As a creative technology company we are constantly looking to elevate our game.  We are always creating new ways to use technology to build on a story, to create a connection with the consumer that has context.  We have built stand-alone AR applications and AR brand channels that live in AR browsers like Layar and Junaio.  In each case we looked at the challenge and executed a creative solution that would achieve the goals of our client and make sense with the technology.  As we have discovered, no platform is without limitations and AR itself has (surmountable) challenges including user education.  (It’s great to have a cool piece of tech, but if you can’t fire your phaser chances are your not going to get beamed back up.)

When launching an AR campaign you have to think of the dialogue around the experience.  How you convey the message that you have a unique offering is paramount.  We use social media and traditional media as integral components of all our AR efforts.  We look to educate the user on how to use the technology while expressing why they should.  Lastly, we leverage the technology in a sharable manner to get the greatest reach and impact beyond the user themself.  It’s cool; so let them talk about it and in the process your brand.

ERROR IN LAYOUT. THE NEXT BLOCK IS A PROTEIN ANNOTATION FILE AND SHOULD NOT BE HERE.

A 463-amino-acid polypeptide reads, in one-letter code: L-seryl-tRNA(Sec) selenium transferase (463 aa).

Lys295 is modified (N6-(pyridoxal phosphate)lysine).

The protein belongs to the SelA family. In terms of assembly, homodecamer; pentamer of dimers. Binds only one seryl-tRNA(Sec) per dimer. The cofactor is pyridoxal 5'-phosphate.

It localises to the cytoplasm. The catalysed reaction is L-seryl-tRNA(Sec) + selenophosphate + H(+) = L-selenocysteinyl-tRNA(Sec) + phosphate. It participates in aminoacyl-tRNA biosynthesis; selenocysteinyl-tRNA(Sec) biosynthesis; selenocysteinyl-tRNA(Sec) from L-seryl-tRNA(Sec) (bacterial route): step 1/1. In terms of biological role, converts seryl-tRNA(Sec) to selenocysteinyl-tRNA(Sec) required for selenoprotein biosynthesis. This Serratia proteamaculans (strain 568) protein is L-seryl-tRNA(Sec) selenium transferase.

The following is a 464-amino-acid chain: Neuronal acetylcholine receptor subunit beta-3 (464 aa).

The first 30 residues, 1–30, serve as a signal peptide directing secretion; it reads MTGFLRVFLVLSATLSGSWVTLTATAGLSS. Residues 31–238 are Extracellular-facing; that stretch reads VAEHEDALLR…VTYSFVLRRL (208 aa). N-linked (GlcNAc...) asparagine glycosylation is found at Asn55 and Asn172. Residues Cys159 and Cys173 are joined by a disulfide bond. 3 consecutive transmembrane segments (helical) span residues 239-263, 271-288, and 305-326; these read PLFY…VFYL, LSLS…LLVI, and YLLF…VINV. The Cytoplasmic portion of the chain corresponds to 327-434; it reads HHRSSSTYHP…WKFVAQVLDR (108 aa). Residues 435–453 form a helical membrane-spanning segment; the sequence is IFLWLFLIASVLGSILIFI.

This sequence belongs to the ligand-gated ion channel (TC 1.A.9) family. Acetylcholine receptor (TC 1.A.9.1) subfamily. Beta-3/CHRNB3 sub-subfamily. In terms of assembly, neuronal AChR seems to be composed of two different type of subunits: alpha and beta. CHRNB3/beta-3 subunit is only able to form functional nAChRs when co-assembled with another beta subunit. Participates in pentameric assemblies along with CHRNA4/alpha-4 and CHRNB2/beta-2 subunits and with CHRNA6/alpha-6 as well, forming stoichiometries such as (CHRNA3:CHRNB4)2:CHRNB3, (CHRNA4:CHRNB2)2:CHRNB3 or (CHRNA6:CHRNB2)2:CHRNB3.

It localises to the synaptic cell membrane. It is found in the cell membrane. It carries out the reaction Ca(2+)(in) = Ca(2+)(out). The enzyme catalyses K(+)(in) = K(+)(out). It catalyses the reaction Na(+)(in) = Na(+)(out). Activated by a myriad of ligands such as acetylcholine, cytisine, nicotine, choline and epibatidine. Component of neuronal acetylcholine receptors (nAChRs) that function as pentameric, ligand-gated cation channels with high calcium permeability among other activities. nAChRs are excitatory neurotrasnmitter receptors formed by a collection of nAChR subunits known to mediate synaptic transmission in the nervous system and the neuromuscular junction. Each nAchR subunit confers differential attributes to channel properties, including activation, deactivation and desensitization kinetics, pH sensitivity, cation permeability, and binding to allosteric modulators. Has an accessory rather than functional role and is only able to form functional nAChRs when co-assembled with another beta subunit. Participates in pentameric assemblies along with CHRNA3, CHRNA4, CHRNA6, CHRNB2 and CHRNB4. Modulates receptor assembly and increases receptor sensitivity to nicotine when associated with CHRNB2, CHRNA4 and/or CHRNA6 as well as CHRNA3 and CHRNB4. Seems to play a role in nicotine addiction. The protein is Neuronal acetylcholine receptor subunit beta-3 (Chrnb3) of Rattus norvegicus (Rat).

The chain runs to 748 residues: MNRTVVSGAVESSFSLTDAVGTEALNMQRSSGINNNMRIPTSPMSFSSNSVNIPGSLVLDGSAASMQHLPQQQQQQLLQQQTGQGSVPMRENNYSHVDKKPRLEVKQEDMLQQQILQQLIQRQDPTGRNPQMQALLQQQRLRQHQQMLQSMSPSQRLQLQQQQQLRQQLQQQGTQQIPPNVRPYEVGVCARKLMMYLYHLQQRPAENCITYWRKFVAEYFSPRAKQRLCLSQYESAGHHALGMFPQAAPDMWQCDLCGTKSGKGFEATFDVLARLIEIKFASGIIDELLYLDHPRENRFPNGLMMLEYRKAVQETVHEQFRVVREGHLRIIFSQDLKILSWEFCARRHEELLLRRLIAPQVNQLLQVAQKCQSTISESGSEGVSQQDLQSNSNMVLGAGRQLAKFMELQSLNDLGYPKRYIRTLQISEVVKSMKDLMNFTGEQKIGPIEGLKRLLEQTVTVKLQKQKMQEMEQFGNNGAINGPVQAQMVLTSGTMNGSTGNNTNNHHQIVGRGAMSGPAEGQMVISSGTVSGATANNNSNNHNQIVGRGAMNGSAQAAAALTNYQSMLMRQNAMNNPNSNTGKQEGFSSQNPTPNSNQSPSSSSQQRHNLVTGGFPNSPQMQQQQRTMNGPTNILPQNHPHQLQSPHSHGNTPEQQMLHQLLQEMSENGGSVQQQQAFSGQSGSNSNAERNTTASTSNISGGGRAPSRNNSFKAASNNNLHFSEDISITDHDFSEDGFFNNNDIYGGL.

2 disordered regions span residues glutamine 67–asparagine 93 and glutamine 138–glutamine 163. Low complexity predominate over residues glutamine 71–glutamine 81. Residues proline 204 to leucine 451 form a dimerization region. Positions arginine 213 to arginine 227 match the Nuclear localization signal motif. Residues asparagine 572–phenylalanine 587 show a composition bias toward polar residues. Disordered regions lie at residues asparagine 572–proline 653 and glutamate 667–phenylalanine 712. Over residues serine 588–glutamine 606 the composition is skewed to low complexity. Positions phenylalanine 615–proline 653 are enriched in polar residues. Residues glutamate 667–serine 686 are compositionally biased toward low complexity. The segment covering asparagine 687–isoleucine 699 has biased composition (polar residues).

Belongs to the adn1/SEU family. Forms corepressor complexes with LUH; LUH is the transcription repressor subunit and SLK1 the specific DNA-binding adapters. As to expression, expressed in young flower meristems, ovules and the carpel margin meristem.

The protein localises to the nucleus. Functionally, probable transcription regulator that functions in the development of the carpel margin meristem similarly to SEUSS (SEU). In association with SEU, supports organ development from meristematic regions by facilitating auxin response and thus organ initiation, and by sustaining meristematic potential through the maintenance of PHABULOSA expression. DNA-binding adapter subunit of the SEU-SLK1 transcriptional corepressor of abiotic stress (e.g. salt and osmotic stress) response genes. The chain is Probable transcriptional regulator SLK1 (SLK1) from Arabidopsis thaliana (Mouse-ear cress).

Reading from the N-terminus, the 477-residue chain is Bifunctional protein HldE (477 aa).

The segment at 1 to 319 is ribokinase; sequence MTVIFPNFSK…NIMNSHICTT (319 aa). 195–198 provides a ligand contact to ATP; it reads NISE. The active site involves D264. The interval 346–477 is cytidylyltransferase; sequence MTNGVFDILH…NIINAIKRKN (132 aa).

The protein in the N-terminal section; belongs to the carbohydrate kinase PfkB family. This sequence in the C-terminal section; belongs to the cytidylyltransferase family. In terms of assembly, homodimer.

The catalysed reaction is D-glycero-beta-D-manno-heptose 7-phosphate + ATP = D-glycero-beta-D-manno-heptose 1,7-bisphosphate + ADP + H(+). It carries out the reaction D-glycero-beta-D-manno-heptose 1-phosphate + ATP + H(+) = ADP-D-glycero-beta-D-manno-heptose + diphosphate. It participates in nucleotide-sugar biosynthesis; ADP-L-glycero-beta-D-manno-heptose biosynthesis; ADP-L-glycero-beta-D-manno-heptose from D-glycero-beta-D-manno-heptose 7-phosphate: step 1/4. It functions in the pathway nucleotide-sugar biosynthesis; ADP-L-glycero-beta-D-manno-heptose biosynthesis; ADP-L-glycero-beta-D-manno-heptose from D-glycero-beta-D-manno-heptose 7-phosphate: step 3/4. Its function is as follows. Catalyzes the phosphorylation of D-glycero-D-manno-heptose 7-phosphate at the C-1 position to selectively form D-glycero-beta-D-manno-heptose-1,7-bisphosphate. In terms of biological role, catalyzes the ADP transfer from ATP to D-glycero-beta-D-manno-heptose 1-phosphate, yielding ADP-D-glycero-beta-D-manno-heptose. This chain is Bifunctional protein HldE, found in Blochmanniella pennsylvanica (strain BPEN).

Recently, we partnered with digital agency, Moroch, on an AR campaign for McDonald’s and Coke.  To execute the creative concept developed by Moroch we worked to adapt materials from an on-air campaign into a compelling AR experience. 

To begin the process we had numerous discussions to develop the AR strategy.  It is important to look at your audience, your target demographic and the location(s) where you will be executing the campaign.  One of the first hurdles we faced was deciding on the platform on which to launch our process.  Ultimately, we decided on building a custom user experience on the architecture of the String platform.  What is great about String is it’s dependability with scan-ability and tracking.  Tracking was key to the unique AR experience and we wanted to make sure that when a user launched the experience they could get right into it and have fun.

Once we knew we could build what we needed it really came down to collaborating closely with Moroch to execute the strategy.  They provided the assets we needed to build from.  We took the assets and began work and ultimately have created what we think is a great user experience for this campaign and beyond.

With the architecture built there are many ways that we can continue to expand on the creative and offer unique social forward solutions for the brands moving forward.  AR is great in this way.  As momentum continues and more people use it and more brands use it intelligently, we will truly create memorable experiences for all.

 

– Chris Valentino